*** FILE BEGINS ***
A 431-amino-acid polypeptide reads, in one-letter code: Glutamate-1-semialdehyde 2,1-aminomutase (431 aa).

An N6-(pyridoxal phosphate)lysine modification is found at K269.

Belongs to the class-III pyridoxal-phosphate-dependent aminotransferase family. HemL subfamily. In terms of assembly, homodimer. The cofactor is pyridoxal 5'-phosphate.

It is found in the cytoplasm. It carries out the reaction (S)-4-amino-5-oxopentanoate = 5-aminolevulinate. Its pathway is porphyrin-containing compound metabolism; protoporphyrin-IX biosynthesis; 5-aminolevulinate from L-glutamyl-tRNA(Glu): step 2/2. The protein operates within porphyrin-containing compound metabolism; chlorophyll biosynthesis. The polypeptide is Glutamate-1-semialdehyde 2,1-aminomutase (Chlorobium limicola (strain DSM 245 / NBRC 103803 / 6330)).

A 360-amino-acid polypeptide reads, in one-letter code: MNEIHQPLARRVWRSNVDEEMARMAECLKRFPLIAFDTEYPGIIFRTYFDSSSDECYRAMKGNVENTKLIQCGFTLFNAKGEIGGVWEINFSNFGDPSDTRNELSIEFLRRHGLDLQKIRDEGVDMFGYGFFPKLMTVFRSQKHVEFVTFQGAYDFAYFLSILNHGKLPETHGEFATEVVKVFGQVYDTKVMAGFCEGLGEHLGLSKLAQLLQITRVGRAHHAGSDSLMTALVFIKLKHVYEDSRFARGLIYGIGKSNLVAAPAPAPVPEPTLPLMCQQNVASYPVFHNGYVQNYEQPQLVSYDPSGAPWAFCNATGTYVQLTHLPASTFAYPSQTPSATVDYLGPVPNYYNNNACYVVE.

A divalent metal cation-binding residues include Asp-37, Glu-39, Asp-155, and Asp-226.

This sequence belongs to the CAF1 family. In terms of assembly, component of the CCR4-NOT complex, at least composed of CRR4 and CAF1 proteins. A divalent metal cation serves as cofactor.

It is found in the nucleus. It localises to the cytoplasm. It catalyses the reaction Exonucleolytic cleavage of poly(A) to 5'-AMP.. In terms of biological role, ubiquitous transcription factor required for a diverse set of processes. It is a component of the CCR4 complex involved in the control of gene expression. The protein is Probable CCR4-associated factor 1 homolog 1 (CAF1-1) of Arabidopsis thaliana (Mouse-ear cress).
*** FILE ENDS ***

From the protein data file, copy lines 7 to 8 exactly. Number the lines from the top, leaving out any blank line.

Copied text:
This sequence belongs to the CAF1 family. In terms of assembly, component of the CCR4-NOT complex, at least composed of CRR4 and CAF1 proteins. A divalent metal cation serves as cofactor.

It is found in the nucleus. It localises to the cytoplasm. It catalyses the reaction Exonucleolytic cleavage of poly(A) to 5'-AMP.. In terms of biological role, ubiquitous transcription factor required for a diverse set of processes. It is a component of the CCR4 complex involved in the control of gene expression. The protein is Probable CCR4-associated factor 1 homolog 1 (CAF1-1) of Arabidopsis thaliana (Mouse-ear cress).